They were most complicated speeches to deliver afloat, ones I had to learn. In the end the second part was heard OOV – out of vision. I could have read the lines. But then they wouldn’t have stayed in my head forever, as they have.
If, on your journey, you happen to see a man sitting in a chair writing notes you score high and can say, ‘What’s that man doing? He’s probably a retired pirate working on his devilish crimes.’
(I’m a bit hestitant about that one because my Aunt Hermione really was approached by pirates when she was sailing round the world. The Daily Mail published her dairy chronicling the adventure; a full page double- spread with photographs no less. Rather sadly they ran headline ‘Intrepid Pensioners…’ What a swizz. She should have lied about her age and said she was 27 instead of 60. Well perhaps 57, what with the photos.)
The scene behind the camera that day on Derwentwater was rather different from from the scene in front of it.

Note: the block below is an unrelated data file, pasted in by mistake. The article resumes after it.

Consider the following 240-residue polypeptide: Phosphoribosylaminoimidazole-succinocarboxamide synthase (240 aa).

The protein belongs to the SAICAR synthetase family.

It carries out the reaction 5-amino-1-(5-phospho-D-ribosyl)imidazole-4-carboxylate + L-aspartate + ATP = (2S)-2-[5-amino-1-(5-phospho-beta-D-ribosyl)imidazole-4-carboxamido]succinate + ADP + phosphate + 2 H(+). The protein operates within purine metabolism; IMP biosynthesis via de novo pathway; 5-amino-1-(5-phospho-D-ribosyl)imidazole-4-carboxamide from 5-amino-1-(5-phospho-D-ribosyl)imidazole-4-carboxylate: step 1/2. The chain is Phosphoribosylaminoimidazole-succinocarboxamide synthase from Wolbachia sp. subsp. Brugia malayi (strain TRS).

I’m pretty sure that the photographs below were taken this same day. Please let me know if the far bank is indeed Derwentwater or if I am mistaken and this was shot on Coniston.
I got cold sailing but it was a glorious sunny day with a fair wind. We achieved a huge amount even if Cedric fell in. As you can see, some of the boatmen and crew were wearing life jackets, others were not – including my mother. We wore BOAC life jackets for rehearsals but Swallow is a safe little boat – her keel ensuring we didn’t capsize if we happened to jibe and we never fell in. The pontoon was really rather more dangerous being a raft with no gunwale. Any one could have misjudged their step and plopped overboard. Luckily we were not stiffled by Health and Safety in those days – only the rigorous demands of movie insurance companies.
I’m sure we had already shot the first two scenes of the day when I was in Amazon, setting the anchor and later hearing the robbers. I expect Claude needed to re-shoot for technical reasons. Day-for-Night filming requires clear, sunny days and he would have needed still water.